A return to God, or teshuvah, is described as the experience of the second intellectual sefirah, understanding. How does joy figure into our seeking to return to God? Before the emergence of Chassidut, the notion of doing teshuvah usually involved feelings of fear, bitterness and contraction of the soul. Happiness was the furthest thing from the hearts of people during the month of Elul—the month of teshuvah. Connection to happiness, however, propels teshuvah into another dimension, which the sages refer to as teshuvah motivated by love.
When teshuvah is motivated by love, the focus transfers from ourselves and our failures to our relationship with God and our renewed connection to Him. When a father and son who had previously undergone a crisis in their relationship reunite after years of detachment, the experience is primarily one of great joy. This is the way to do teshuvah: with joy at the opportunity to return to God. As it is written in the Tanya: “And this will be his service all his day, with great joy…and as our sages said, to be ‘all his days in teshuvah.’”
Joy and Confidence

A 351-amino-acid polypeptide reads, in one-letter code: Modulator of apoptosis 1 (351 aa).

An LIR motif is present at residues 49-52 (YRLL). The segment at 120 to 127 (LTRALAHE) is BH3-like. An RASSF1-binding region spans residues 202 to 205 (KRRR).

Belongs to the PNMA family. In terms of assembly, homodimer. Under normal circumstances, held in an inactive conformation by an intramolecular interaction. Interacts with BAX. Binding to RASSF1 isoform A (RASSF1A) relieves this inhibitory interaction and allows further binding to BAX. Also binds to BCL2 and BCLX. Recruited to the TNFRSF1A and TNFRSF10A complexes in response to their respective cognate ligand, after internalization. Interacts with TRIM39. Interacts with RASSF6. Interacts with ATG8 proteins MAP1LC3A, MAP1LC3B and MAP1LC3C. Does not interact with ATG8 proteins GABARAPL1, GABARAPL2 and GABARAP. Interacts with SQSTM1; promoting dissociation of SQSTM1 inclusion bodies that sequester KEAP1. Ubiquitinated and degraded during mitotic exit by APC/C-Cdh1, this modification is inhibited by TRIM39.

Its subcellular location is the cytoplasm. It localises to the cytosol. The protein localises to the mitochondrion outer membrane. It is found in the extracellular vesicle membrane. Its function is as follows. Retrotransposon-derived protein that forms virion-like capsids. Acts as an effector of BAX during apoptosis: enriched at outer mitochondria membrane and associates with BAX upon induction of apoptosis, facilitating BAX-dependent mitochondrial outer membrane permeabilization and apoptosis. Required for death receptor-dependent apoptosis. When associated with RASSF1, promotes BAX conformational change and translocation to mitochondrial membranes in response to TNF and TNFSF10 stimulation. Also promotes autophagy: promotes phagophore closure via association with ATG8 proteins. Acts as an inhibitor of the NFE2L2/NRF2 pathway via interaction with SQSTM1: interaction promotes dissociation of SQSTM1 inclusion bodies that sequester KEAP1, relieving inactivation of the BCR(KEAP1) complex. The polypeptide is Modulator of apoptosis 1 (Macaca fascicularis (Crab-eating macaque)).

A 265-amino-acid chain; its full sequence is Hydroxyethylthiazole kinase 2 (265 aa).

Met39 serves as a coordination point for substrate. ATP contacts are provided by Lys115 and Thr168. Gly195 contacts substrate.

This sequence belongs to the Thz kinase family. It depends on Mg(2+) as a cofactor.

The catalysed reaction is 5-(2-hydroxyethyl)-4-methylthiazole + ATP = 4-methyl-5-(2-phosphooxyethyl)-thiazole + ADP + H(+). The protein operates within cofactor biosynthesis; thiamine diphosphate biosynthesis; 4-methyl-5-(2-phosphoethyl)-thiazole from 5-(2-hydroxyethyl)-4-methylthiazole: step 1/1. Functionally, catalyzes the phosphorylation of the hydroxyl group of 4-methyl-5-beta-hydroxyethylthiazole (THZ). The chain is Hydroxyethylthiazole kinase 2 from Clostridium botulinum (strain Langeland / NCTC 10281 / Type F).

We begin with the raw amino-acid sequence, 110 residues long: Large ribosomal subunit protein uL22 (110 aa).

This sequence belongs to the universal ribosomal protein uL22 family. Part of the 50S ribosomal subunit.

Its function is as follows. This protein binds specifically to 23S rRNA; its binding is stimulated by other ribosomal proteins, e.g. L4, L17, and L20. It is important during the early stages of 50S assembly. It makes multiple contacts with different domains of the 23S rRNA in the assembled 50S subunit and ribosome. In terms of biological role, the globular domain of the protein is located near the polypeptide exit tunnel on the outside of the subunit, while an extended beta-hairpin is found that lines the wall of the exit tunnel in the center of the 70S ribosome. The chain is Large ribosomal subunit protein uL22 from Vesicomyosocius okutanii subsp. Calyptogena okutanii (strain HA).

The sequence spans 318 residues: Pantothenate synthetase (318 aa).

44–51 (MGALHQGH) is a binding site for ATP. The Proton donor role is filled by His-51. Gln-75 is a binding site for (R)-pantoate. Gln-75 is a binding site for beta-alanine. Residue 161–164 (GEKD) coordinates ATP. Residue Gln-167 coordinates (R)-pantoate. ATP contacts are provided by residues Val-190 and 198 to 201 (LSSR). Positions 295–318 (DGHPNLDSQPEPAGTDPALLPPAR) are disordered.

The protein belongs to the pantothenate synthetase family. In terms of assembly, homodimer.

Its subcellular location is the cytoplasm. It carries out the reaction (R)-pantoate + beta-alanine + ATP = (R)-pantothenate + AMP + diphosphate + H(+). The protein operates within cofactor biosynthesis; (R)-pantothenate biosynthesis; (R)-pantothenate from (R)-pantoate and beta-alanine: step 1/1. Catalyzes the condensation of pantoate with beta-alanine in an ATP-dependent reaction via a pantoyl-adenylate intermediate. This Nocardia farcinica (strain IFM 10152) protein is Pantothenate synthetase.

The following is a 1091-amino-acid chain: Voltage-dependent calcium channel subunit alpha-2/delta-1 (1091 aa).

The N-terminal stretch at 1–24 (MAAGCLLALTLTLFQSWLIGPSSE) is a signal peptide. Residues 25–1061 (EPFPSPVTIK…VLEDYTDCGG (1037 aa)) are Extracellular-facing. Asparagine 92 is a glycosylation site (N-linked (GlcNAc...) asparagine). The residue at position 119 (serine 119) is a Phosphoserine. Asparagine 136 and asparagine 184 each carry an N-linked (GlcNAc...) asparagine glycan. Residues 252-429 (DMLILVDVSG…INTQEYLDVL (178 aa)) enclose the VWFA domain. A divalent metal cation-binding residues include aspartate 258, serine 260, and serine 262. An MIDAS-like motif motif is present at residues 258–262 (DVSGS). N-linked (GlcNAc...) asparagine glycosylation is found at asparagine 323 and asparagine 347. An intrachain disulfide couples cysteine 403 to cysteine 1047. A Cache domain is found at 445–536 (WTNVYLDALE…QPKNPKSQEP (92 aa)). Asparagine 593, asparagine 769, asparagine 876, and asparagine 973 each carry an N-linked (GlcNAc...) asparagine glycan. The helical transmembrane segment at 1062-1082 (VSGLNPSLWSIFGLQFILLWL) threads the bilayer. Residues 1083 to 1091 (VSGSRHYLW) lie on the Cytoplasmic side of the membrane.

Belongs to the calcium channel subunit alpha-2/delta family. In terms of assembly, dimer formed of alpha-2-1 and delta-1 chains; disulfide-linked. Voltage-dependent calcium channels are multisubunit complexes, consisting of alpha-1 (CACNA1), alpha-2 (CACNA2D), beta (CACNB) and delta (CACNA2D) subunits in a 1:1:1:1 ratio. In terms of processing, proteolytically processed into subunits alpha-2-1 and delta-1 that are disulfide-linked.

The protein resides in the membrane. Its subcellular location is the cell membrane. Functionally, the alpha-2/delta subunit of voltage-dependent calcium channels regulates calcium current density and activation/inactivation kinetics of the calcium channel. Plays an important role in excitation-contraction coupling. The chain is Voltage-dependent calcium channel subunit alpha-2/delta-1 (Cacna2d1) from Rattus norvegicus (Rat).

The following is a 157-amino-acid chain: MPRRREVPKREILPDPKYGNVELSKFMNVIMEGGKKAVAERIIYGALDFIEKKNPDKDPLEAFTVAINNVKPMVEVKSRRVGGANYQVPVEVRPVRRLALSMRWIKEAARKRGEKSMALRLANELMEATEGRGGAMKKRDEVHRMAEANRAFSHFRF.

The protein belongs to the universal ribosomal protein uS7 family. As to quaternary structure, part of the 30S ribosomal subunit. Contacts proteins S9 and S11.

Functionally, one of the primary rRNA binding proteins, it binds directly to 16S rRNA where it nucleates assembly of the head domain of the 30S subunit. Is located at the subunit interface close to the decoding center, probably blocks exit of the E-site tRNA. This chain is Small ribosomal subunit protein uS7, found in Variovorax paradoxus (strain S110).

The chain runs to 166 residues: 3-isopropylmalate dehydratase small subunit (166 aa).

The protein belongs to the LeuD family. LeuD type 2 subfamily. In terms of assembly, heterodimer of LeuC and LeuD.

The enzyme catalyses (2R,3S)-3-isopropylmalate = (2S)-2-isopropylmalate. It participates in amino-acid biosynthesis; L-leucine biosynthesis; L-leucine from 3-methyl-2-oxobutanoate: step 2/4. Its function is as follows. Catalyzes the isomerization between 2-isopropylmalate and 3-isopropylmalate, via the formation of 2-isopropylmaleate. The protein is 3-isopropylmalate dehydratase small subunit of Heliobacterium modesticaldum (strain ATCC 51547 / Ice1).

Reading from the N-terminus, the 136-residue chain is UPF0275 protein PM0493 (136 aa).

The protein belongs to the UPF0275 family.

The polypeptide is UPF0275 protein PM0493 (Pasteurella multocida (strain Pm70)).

Confidence is how we experience our soul’s faculty of victory—it is the experiential counterpart to the sefirah of victory. Joy and confidence (sometimes translated as trust) are especially connected, as in the verse, “For in Him our hearts will rejoice, for in His Holy Name we are confident” (Psalms 33:21). The connection between joy and confidence is two-directional. Joy intensifies confidence and confidence fills the heart with joy. When a person is experiencing difficulties but manages to maintain complete and absolute confidence that God will save him, he is filled with joy—even before his reality changes for the better. On the flip side of the coin, when we are happy, it is easy for us to energetically and effortlessly take action, with complete trust in our success and in the positive influence that we will have on our surroundings.
So, get up, take action and be filled with happiness!
 Psalms 100:2.
 Shabbat 30b.